Amelia Pascoe – Mentored By Ruudt Peters
“My journey to contemporary jewellery has been winding, scenic and rewarding. My adventures, a rich source of inspiration. I have terrible memory for facts and figures, but I think a lot, love a quirky story, and a good technical challenge. Small details, contradictions and surprises are things I hold dear. Through Handshake I am exploring new ways. Ruudt Peters is my conspirator. Don’t make beautiful things he says. Be less rational he says. Embrace chaos he says”. OK
Kathryn Yeats - Mentored by Ben Pearce
Kathryn worked alongside award-winning New Zealand visual artist Ben Pearce. Pearce is concerned with the effect time has on objects and spaces: how they have been used and the deterioration that leaves marks behind. Kathryn uses timber and steel to create complex structures with compartments that hide unexpected stories. Her designs are reminiscent of domestic objects and architectural spaces that have been well used and occupied, but are now abandoned.
Kelly McDonald - Mentored by Kirsten Hayden
Kelly focuses her making around the exploration of materials and their previous human interventions, often as a counterpoint to mass production, built in obsolescence and 3-D printers.
Karen Dale – Mentored by Gemma Draper
These works were made because the materials required that they continue in some way. Not content to just be. Not ephemeral to the end. It was necessary to let the works be subtle reincarnations of themselves. Not so much changing but more so allowing them to just be as they once were, with a little extra added.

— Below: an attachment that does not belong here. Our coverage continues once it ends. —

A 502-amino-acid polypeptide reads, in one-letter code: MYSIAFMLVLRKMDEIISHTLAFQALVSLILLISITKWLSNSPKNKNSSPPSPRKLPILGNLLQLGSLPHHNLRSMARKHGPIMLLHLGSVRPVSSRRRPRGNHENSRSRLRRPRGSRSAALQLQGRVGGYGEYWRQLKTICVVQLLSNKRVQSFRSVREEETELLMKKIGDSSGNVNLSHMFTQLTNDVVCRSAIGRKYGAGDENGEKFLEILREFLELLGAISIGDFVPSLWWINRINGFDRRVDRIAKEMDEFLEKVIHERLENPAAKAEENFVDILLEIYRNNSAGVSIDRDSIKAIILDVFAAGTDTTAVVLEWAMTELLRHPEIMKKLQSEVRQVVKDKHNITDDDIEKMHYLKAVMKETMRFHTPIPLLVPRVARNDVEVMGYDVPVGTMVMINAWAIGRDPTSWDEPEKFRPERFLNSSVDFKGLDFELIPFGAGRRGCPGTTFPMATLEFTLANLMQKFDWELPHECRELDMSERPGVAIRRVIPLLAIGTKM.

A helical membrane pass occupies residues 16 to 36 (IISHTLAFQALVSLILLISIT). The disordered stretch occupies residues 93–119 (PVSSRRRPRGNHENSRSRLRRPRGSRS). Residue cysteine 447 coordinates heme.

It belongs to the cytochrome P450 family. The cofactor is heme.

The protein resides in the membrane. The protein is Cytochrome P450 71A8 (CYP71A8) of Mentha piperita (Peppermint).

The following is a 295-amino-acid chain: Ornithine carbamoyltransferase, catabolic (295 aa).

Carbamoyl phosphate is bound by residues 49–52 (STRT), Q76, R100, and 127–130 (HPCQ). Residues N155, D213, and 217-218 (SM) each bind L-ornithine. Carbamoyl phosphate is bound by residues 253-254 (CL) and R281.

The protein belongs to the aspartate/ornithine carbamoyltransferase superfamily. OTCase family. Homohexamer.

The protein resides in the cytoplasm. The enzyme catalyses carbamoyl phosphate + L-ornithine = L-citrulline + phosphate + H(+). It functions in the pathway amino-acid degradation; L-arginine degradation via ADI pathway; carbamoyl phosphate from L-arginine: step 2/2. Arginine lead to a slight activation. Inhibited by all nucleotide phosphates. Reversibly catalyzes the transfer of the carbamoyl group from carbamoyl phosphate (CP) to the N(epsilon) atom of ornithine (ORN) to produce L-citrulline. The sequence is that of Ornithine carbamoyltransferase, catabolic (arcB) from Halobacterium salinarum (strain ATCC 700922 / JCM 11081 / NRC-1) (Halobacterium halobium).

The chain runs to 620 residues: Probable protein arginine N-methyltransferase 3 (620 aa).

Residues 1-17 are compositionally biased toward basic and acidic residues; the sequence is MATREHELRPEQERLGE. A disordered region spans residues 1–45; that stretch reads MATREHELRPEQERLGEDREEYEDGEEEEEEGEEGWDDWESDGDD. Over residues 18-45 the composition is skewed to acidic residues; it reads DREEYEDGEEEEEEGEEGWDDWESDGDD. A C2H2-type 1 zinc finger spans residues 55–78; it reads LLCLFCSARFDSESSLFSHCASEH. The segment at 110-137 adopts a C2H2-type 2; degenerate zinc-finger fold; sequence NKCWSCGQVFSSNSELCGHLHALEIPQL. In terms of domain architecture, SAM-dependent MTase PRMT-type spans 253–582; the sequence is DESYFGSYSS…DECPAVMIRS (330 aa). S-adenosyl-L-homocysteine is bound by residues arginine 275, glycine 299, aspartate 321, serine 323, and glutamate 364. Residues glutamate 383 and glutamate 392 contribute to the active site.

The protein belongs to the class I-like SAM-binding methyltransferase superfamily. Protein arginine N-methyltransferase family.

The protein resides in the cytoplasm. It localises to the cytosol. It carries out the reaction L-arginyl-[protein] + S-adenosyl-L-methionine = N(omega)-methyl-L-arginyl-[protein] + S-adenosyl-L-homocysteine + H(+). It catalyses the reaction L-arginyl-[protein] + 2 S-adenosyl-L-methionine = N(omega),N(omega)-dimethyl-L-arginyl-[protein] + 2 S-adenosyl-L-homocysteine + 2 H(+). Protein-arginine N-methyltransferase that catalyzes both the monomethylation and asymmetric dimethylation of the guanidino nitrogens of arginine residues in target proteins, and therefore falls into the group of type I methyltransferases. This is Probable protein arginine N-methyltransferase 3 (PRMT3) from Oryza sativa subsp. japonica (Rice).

Renee Bevan - Mentored by Harrell Fletcher.
After all, one should not tempt fate.
Premonition #1 is part of an ongoing series of works in collaboration with psychic mediums.
Tineke Jansen - Mentored by Ela Bauer
“You’re so lovely,” Kyle whispered raggedly. “So slender and graceful, so cool and elusive…” His hand was caressing her hip, the saintly skin of her thigh. “From the moment I saw you, I’ve been burning for you. And I know you feel the same way, too.”
“You don’t know anything of the kind,” Sophie retorted. But she had to speak between his kisses, and the blood was rushing in her veins, like molten gold being poured into a new mould, a new shape.– Duel of Passion, Madeleine Ker
Vanessa Arthur - Mentored by David Neale
Vanessa is a jeweller based in Hawke’s Bay, New Zealand. Her work is often influenced by memories formed during daily travels; imperfect and impermanent objects, fragments and facades. In the workshop, while cutting, hammering, constructing. She picture’s her jewellery inhabiting these explored streetscapes. A drifting trove waiting to be discovered, treasured and worn.
Lisa Higgins – Mentored by Cal Lane
Referencing what has gone before and reinterpreting this through material choice and abstraction of familiar forms Filling the Void embraces the ‘space between’ - the past and the present, the visible and the invisible, the real and the imagined.
‘...We become aware of the void as we fill it.’ - Antonio Porchia
Raewyn Walsh - Mentored by Henriette Schuster
Raewyn’s work is grounded in materials and process, and she has a particular interest in traditional methods such as silversmithing and granulation.